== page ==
Reviews Pinback Summer In Abaddon

Pinback

Summer In Abaddon

Directly after the cover of Pinback's photographically dense lyrics booklet, there is a certain image that I consider of extreme relevance to the rest of this tight, ten-track album. It's a picture of a staircase set in arid yellow stone, one that leads downwards into an old underground bunker. This image, along with a similar and intrinsically linked photo at the end of the booklet, tells me one thing: This is actually a concept album. I didn't realize it at first, but across the 42-minute duration of this disc, Pinback undergo a passage of sorts, whereby they descend into, and ascend from out of, a metaphorical Abaddon.

The most relevant definition for the term "Abaddon" is basically "the bottomless pit", or "the abyss". But it's not Hell per say, and that's where the "metaphorical" part comes in. Pinback's Abaddon is not torturous hellfire; it's about stagnation, inertia, and missed opportunities. But as everyone who has experienced these things knows, the two definitions are pretty darn close. Going by the aforementioned photograph, the beginning of this album takes the band (and you, the listener) straight down into its loathsome depths. But the music doesn't represent this - and it's not supposed to. The lyrics do that part; each line is almost painstakingly retold, marked by constant stoppage ("Tongue tied. Couldn't talk. / Haven't lost. Haven't cured at all"), as word-by-word they paint out the drag of indolence and the fight to escape it. The music, however, is much different. It's a Dante-esque guide (ala Virgil), a benevolent and calming force that steers you safely through the netherworld.

"Non Photo-Blue" kicks into action. The guitars begin their precise, ceaseless rhythms. The drums enter on cue, and Crow/Smith's (you never really know, but apparently Smith does most of the vocal work) calming, melodic voice unfurls. It's the perfect introduction. Each instrument seems locked in with the other, and like a skeleton of musical notes all coiled together, everything simply moves as one. "Sender" follows up with a calming piano roll and takes up the exact same formula, but provides an entirely different and equally as moving song. In "Syracuse", Smith and Crow chant against succumbing to the ever-ebbing flow of life and death, with "I step down into sand/Water carries us from here/I'm fightin' this assignment/I'm wishin' we fall into the well".

The pace slows down a bit with "Blood's On Fire", a somewhat less compelling tune that fails to meet the standard of its first three predecessors. Fortunately, it's followed up by an exemplary track. Pinned appropriately at the exact center of the album, "Fortress" chalks out with scrupulous detail the vicious force of apathy and inertia. It covers the challenge to rise up and do something with your life (Sat shiver in bed/You and a test of will"), laziness ("Another delay. Too many hassles") and the negative attitude that it promotes ("Summer is only winter with you"). When what I believe is the catchiest chorus of the album comes in, frustration hits its peak. Here, we are at the lowest point of Abaddon. From this point onward, the lyrics take on a more positive and confident note, as the band ascends back toward the surface they descended from.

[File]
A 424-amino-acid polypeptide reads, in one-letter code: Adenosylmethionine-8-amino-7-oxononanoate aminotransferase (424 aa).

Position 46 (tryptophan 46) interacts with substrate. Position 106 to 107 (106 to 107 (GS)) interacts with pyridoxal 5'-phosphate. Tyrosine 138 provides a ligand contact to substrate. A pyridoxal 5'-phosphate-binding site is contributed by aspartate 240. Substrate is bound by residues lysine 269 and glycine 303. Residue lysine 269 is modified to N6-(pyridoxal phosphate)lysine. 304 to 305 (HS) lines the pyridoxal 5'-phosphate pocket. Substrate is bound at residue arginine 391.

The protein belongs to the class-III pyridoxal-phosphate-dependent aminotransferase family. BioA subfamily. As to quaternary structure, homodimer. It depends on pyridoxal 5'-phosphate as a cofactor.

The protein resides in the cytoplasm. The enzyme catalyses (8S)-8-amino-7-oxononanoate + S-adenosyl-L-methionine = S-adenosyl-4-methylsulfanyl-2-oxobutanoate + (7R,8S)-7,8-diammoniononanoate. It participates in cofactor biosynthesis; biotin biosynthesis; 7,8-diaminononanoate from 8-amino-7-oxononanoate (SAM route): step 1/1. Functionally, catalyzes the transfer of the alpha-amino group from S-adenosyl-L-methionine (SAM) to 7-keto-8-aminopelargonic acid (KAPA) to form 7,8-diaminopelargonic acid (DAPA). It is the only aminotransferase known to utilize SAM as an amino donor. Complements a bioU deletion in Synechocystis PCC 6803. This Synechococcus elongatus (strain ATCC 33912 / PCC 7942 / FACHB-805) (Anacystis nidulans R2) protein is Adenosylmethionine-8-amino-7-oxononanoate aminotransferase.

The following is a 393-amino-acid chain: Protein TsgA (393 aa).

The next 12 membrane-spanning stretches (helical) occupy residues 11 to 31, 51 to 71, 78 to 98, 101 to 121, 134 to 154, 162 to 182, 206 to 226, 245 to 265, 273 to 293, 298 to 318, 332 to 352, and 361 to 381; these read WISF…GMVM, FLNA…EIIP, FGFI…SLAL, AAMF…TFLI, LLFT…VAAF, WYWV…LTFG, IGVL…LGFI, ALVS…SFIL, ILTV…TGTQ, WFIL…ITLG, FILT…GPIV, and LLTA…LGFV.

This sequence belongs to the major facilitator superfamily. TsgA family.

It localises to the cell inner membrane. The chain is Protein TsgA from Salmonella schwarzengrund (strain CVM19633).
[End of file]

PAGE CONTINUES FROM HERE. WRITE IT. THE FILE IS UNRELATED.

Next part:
Over the course of the next three tracks, Pinback gift us with an awesome arrangement of sound, always promoting an atmospheric deluge of minor electronic ambience, background rhythm, and a symbiotic guitar and bass relationship. "The Yellow Ones" steers the journey forward with more sound instrumentals, featuring a far more prominent piano line, and an absolutely serene chorus; where a beautiful harmony between Smith and Crow alongside a wistful electronic whistle cheers me up without fail. Lyrics like "A bright light over the horizon" and "Home ahead" remind us again of the conceptual journey undertaken throughout the album.

The final track comes from out of nowhere, and is a sharp contrast against the more somber and contemplative tracks before it. It couldn't have been a more perfect ending. A steady rock n' roll drum figure breaks into action. Guitars pound alongside it. Confidence and activity is at its apex. There is one last moment of reluctance ("Too scared to look at what I hear outside") and then the screamed-out chorus puts everything to rest: "Protect. Embrace. Engulf./Remember the summer in Abaddon." Prompting us to remember our times of darkness so as to never revisit them. A call to "Release the riggings" is sounded, and the journey into (and out of) Abaddon is over.

When you turn the page after the lyrics for "AFK", you are met with the photo I mentioned at the beginning of this review. However, instead of a staircase leading down into a dark underground, the staircase is leading up into the open, and a promising blue sky hangs overhead. What Pinback have created here is an album to fight off that lack of motivation that sometimes curses us all. They've created music to soothe those moments of disappointment in our lives, and something to calm the restlessness of that hour before your shift at work. Looking back at what I've written, I realize I've done a hell of a lot more than I originally intended. But then, I suppose that's the point of Summer In Abaddon.

9.0 / 10Alex
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Touch & Go

2004

9.0 / 10

9.0 / 10

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